And then the last scene of #30. That scene was planned out in great detail by Mike and I. But at the end of the day that scene is all Mike, Adam and John and they nailed it.
MH: Wow. I might be proudest of the final issue and final sequence as a whole but it’s still very fresh. The Butcher/Alice chase scene in the woods of and our very first murder in the graveyard also spring to mind.
AG: Can I say all of 30 as one scene? I think the whole team was firing on all cylinders for that whole issue and it came out really well on all levels. If you’re going to make me pick a specific part, I’m very proud of the first three pages of that issue. As soon as I saw the pages, I knew what I wanted to do and it’s one of the cleanest translations of what’s in my head to the page.
JH: The last two issues are probably the most intense comics I’ve ever worked on, and left me with a HOLY S--T feeling once I finished working on them. Wall-to-wall intensity. Kind of like when you look back at a TV show like Star Trek: The Next Generation or Sons of Anarchy, there are a few episodes that stand out as the strongest and most definitive of the bunch. That’s how I see #29 and #30, and it’s tough to narrow it down much more than that.
Burning questions from Nailbiter #30
AiPT!: How come we didn’t see The Gauntlet? Is that something you might be saving for a future installment?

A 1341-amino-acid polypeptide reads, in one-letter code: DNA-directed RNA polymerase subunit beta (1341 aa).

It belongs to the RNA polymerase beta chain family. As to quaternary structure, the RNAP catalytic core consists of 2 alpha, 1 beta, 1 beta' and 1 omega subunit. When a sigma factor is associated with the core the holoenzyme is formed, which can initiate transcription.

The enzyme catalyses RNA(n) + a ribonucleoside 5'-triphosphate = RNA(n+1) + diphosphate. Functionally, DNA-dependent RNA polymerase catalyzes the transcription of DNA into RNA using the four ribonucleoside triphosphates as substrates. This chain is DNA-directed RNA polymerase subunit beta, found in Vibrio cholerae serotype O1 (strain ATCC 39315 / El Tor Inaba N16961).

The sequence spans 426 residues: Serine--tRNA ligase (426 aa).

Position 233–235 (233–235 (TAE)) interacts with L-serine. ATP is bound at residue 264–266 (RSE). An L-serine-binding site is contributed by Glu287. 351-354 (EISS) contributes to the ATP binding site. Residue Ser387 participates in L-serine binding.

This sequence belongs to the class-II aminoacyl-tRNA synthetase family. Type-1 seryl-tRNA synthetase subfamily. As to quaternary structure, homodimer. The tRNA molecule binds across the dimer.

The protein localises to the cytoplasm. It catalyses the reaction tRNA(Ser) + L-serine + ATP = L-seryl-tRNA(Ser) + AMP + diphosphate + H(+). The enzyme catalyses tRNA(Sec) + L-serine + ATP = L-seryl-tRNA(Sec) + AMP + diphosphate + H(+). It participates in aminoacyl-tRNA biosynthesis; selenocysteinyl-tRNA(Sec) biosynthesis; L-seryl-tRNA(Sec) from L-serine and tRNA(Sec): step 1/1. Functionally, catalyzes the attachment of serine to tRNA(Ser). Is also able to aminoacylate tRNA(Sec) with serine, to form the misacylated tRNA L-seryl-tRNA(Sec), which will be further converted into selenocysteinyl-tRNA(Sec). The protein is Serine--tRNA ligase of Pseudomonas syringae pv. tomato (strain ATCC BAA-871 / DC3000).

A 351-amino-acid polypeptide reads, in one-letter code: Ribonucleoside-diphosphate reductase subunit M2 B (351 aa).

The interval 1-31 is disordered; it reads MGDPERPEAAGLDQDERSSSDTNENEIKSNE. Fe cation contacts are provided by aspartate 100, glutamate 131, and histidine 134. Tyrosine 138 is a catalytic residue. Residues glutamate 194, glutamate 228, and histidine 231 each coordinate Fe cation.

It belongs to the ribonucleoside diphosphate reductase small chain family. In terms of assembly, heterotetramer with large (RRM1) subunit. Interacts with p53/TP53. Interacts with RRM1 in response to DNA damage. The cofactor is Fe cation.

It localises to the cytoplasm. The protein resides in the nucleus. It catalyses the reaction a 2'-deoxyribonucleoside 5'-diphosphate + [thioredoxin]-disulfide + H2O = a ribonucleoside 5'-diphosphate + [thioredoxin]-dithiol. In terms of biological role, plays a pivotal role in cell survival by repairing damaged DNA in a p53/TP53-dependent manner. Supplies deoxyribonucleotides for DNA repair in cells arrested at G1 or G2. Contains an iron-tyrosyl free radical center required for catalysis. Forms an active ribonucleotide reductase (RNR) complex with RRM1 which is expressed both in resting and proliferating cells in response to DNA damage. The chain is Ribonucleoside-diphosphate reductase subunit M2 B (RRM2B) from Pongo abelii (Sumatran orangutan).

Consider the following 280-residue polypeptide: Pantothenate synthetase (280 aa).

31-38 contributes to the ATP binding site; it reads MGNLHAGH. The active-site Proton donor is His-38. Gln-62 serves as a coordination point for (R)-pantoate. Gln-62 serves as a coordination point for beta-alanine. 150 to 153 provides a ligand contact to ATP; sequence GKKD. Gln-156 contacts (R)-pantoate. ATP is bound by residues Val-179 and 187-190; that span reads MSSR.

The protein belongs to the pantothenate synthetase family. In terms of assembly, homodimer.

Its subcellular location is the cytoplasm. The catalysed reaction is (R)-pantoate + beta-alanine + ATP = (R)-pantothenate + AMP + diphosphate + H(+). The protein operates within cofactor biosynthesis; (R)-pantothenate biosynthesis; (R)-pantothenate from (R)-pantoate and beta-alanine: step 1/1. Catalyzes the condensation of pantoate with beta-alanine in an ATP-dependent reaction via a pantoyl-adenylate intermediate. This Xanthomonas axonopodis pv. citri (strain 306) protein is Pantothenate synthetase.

JW: Nothing we could have shown would have completely lived up to the hype. If we ever do the series again, we’ll come back to that element. A tour of it would probably take up a whole issue.
MH: The Gauntlet was one of those things that seemed more ominous in the abstract. It’s certainly possible we could revisit it, though.
AiPT!: Was Warren’s “second wind” a hint that there might still be a supernatural element to his psyche, or was that simply an homage to the horror genre?
JW: Well … that would be telling, wouldn’t it?
Now that I’ve said that. Listen, there was no way this book could have a totally closed ending. It had to end in a cliffhanger jump scare homage. Anything else would have been a betrayal of the genre that we loved and influenced this series.
MH: I like to think of it as more of the latter, but if readers want to think of it as the former they’re not wrong either.
AiPT!: Okay, one thing that’s still bugging: What was up with the guy from a few issues ago who injected himself with blood and exploded?
MH: I’ll leave the story explanation to Josh. I was just trying to gross people out.
JW: I left that one bit of business with the blood open on purpose. Can’t say too much about that … for now.
AiPT!: If someone handed you the serial killer gene test, would you take it? What do you think it would say?
JW: My answers on this change all the time. Once upon a time I would have said yes … and the next day I would have said no. Knowing that would be hard.
But today, I’m going to say yes. I’m stubborn enough that if my test came back positive I’d still try to fight it back against my own killer urges.
MH: Generally speaking, I’m an empiricist, so I’d want all the facts. But in this case, I’d probably take Finch’s lead and pass. I’m pretty sure a positive result would mess me up for life.
AG: I think I’d go the Finch route, no test for me. I’m not a killer, no need to check.